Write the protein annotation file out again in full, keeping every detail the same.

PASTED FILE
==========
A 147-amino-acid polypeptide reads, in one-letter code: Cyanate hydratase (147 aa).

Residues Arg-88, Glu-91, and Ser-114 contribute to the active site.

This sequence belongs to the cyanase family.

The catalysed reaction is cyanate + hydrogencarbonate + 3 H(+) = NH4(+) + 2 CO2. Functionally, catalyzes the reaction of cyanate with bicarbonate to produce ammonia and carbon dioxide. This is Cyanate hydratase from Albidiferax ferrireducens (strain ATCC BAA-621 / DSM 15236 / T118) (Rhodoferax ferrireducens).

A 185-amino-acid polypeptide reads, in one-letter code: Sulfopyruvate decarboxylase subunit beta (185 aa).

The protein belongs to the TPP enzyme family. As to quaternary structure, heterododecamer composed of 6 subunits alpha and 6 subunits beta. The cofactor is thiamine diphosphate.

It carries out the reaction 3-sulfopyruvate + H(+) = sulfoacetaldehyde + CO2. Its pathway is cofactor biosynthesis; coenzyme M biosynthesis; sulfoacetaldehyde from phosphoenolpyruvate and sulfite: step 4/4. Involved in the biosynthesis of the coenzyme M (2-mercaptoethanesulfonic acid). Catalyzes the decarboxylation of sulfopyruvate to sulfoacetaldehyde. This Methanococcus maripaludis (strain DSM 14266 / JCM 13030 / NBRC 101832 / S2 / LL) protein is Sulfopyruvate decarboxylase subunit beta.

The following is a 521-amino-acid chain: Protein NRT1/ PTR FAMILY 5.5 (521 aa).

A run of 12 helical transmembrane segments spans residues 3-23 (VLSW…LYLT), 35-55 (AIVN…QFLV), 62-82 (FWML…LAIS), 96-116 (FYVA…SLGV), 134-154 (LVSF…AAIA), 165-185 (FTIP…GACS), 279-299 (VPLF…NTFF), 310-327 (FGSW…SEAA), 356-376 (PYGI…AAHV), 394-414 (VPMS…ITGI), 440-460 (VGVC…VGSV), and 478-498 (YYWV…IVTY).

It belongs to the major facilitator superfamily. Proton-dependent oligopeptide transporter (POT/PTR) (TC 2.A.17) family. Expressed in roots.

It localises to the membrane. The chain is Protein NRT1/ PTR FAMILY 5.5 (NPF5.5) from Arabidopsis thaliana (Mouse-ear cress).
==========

A 147-amino-acid polypeptide reads, in one-letter code: Cyanate hydratase (147 aa).

Residues Arg-88, Glu-91, and Ser-114 contribute to the active site.

This sequence belongs to the cyanase family.

The catalysed reaction is cyanate + hydrogencarbonate + 3 H(+) = NH4(+) + 2 CO2. Functionally, catalyzes the reaction of cyanate with bicarbonate to produce ammonia and carbon dioxide. This is Cyanate hydratase from Albidiferax ferrireducens (strain ATCC BAA-621 / DSM 15236 / T118) (Rhodoferax ferrireducens).

A 185-amino-acid polypeptide reads, in one-letter code: Sulfopyruvate decarboxylase subunit beta (185 aa).

The protein belongs to the TPP enzyme family. As to quaternary structure, heterododecamer composed of 6 subunits alpha and 6 subunits beta. The cofactor is thiamine diphosphate.

It carries out the reaction 3-sulfopyruvate + H(+) = sulfoacetaldehyde + CO2. Its pathway is cofactor biosynthesis; coenzyme M biosynthesis; sulfoacetaldehyde from phosphoenolpyruvate and sulfite: step 4/4. Involved in the biosynthesis of the coenzyme M (2-mercaptoethanesulfonic acid). Catalyzes the decarboxylation of sulfopyruvate to sulfoacetaldehyde. This Methanococcus maripaludis (strain DSM 14266 / JCM 13030 / NBRC 101832 / S2 / LL) protein is Sulfopyruvate decarboxylase subunit beta.

The following is a 521-amino-acid chain: Protein NRT1/ PTR FAMILY 5.5 (521 aa).

A run of 12 helical transmembrane segments spans residues 3-23 (VLSW…LYLT), 35-55 (AIVN…QFLV), 62-82 (FWML…LAIS), 96-116 (FYVA…SLGV), 134-154 (LVSF…AAIA), 165-185 (FTIP…GACS), 279-299 (VPLF…NTFF), 310-327 (FGSW…SEAA), 356-376 (PYGI…AAHV), 394-414 (VPMS…ITGI), 440-460 (VGVC…VGSV), and 478-498 (YYWV…IVTY).

It belongs to the major facilitator superfamily. Proton-dependent oligopeptide transporter (POT/PTR) (TC 2.A.17) family. Expressed in roots.

It localises to the membrane. The chain is Protein NRT1/ PTR FAMILY 5.5 (NPF5.5) from Arabidopsis thaliana (Mouse-ear cress).